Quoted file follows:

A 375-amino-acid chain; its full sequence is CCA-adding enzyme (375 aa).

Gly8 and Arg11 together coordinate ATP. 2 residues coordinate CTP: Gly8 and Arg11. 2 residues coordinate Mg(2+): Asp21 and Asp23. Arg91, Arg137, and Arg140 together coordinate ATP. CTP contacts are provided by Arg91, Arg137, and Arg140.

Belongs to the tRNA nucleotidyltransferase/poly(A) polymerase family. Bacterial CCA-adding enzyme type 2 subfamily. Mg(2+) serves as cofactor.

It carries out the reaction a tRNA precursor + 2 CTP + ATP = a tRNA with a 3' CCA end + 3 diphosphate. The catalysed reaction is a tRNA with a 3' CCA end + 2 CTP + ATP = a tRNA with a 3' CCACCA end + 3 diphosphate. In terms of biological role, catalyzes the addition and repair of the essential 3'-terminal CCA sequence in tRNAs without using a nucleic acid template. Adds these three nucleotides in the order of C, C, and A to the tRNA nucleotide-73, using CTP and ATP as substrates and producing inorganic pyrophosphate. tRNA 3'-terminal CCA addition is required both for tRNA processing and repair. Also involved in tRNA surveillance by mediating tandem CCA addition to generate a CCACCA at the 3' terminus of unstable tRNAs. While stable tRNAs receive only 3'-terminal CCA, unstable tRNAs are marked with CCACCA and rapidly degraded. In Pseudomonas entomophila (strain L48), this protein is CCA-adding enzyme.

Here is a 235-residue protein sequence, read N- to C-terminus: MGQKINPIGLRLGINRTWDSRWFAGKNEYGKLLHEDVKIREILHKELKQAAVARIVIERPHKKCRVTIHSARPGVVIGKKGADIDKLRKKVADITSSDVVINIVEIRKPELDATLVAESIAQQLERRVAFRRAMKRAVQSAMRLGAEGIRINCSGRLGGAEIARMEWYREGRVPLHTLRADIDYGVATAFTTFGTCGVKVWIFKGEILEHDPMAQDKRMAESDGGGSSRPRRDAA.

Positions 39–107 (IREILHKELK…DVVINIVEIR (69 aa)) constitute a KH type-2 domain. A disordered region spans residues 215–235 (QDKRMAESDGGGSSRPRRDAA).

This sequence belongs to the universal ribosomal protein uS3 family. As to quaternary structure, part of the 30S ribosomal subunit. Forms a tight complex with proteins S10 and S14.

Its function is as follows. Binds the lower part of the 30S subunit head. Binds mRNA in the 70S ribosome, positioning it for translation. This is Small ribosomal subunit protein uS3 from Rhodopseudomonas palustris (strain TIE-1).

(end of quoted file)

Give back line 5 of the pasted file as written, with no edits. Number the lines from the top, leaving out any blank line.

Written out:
Here is a 235-residue protein sequence, read N- to C-terminus: MGQKINPIGLRLGINRTWDSRWFAGKNEYGKLLHEDVKIREILHKELKQAAVARIVIERPHKKCRVTIHSARPGVVIGKKGADIDKLRKKVADITSSDVVINIVEIRKPELDATLVAESIAQQLERRVAFRRAMKRAVQSAMRLGAEGIRINCSGRLGGAEIARMEWYREGRVPLHTLRADIDYGVATAFTTFGTCGVKVWIFKGEILEHDPMAQDKRMAESDGGGSSRPRRDAA.